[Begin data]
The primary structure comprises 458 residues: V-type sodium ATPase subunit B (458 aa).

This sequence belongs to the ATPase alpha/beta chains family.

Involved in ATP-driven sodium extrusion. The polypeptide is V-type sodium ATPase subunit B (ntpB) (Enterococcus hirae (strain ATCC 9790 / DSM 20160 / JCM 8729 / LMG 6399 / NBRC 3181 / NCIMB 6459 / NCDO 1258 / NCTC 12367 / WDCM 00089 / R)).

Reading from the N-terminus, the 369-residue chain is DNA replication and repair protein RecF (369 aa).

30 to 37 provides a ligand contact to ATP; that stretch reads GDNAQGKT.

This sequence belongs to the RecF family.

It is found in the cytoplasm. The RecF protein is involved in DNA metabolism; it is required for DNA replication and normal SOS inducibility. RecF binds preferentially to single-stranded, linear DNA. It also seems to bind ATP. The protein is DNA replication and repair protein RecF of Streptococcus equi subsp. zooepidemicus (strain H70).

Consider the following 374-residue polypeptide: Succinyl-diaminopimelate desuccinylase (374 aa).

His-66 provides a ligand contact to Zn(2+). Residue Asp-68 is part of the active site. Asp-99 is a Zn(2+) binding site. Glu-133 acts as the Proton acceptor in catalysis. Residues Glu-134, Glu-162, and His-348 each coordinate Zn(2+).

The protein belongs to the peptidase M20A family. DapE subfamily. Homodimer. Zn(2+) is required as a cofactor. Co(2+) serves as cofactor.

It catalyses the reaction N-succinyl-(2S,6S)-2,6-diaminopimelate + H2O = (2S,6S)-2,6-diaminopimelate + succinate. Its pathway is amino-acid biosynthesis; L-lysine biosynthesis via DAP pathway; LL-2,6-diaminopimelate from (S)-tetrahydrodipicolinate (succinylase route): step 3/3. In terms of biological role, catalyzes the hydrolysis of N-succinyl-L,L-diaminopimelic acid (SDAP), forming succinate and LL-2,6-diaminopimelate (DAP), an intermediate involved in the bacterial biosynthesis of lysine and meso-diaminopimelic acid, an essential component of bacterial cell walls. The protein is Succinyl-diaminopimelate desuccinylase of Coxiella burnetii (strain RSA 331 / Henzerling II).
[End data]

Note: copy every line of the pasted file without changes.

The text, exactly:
The primary structure comprises 458 residues: V-type sodium ATPase subunit B (458 aa).

This sequence belongs to the ATPase alpha/beta chains family.

Involved in ATP-driven sodium extrusion. The polypeptide is V-type sodium ATPase subunit B (ntpB) (Enterococcus hirae (strain ATCC 9790 / DSM 20160 / JCM 8729 / LMG 6399 / NBRC 3181 / NCIMB 6459 / NCDO 1258 / NCTC 12367 / WDCM 00089 / R)).

Reading from the N-terminus, the 369-residue chain is DNA replication and repair protein RecF (369 aa).

30 to 37 provides a ligand contact to ATP; that stretch reads GDNAQGKT.

This sequence belongs to the RecF family.

It is found in the cytoplasm. The RecF protein is involved in DNA metabolism; it is required for DNA replication and normal SOS inducibility. RecF binds preferentially to single-stranded, linear DNA. It also seems to bind ATP. The protein is DNA replication and repair protein RecF of Streptococcus equi subsp. zooepidemicus (strain H70).

Consider the following 374-residue polypeptide: Succinyl-diaminopimelate desuccinylase (374 aa).

His-66 provides a ligand contact to Zn(2+). Residue Asp-68 is part of the active site. Asp-99 is a Zn(2+) binding site. Glu-133 acts as the Proton acceptor in catalysis. Residues Glu-134, Glu-162, and His-348 each coordinate Zn(2+).

The protein belongs to the peptidase M20A family. DapE subfamily. Homodimer. Zn(2+) is required as a cofactor. Co(2+) serves as cofactor.

It catalyses the reaction N-succinyl-(2S,6S)-2,6-diaminopimelate + H2O = (2S,6S)-2,6-diaminopimelate + succinate. Its pathway is amino-acid biosynthesis; L-lysine biosynthesis via DAP pathway; LL-2,6-diaminopimelate from (S)-tetrahydrodipicolinate (succinylase route): step 3/3. In terms of biological role, catalyzes the hydrolysis of N-succinyl-L,L-diaminopimelic acid (SDAP), forming succinate and LL-2,6-diaminopimelate (DAP), an intermediate involved in the bacterial biosynthesis of lysine and meso-diaminopimelic acid, an essential component of bacterial cell walls. The protein is Succinyl-diaminopimelate desuccinylase of Coxiella burnetii (strain RSA 331 / Henzerling II).